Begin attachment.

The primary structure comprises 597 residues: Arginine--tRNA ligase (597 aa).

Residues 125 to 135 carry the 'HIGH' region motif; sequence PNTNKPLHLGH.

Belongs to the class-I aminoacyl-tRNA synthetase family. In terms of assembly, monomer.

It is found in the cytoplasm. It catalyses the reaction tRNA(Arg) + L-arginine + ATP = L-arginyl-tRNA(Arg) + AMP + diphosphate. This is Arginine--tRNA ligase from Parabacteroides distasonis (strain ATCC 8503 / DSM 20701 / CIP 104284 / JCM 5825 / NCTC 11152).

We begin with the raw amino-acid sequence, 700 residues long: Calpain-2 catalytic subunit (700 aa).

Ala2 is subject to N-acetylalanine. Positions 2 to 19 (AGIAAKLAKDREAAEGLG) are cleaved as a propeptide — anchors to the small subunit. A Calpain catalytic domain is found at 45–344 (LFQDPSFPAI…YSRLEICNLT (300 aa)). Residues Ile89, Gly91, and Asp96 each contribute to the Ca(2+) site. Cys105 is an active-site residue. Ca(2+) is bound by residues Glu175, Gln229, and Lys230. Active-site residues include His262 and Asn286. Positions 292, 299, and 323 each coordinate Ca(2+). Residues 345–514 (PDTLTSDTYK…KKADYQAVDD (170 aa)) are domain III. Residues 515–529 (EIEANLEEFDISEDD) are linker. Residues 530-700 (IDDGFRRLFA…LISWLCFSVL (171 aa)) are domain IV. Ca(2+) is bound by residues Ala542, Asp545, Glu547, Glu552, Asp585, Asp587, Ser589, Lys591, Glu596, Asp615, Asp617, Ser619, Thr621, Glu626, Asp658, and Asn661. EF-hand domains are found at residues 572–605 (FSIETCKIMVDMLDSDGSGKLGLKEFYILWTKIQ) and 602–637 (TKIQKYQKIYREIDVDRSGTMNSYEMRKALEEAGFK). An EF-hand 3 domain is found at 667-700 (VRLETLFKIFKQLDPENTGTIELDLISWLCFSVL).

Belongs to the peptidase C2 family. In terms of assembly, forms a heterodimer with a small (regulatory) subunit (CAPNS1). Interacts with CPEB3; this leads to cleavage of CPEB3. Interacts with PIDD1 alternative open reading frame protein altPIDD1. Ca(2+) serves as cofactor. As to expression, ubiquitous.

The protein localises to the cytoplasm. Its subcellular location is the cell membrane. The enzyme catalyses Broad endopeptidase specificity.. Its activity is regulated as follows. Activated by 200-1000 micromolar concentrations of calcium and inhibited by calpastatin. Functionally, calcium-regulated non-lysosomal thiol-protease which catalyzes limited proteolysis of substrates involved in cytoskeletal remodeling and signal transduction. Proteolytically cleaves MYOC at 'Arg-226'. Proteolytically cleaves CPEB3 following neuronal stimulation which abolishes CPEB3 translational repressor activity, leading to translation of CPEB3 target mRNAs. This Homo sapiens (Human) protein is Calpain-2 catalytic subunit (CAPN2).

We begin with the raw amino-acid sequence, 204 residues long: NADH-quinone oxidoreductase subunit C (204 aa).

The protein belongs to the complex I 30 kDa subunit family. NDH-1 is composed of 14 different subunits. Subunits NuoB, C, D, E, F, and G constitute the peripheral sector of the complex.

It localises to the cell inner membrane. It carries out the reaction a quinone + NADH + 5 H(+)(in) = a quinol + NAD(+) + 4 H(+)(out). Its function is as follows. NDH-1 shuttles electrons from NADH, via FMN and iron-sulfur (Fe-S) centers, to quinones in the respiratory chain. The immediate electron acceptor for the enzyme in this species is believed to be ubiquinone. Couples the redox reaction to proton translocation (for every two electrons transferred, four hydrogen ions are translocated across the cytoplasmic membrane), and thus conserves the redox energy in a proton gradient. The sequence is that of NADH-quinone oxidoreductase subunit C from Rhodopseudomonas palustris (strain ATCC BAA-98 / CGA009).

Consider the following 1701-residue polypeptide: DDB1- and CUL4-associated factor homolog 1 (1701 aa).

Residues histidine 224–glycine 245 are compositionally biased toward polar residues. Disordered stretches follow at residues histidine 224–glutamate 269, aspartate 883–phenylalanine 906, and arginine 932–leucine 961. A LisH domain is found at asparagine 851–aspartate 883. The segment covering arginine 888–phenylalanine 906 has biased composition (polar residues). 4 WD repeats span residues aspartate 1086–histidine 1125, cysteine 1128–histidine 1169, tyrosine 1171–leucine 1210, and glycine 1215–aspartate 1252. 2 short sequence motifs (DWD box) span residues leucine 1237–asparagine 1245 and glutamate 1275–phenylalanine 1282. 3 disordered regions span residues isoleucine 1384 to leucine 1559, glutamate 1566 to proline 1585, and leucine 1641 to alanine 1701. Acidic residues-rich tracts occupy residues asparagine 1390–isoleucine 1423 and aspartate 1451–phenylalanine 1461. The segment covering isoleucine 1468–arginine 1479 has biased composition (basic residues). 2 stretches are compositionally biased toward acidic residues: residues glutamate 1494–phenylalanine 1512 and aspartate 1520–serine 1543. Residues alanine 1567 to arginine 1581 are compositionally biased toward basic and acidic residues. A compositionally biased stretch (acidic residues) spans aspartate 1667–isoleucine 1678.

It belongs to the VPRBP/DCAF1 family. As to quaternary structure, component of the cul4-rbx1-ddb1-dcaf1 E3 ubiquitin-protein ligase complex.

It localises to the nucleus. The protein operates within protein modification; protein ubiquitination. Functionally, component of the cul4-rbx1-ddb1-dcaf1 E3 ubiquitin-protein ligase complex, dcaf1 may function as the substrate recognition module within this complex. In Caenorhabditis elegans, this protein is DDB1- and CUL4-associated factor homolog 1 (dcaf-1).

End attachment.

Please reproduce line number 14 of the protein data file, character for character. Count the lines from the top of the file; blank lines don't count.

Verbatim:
It belongs to the VPRBP/DCAF1 family. As to quaternary structure, component of the cul4-rbx1-ddb1-dcaf1 E3 ubiquitin-protein ligase complex.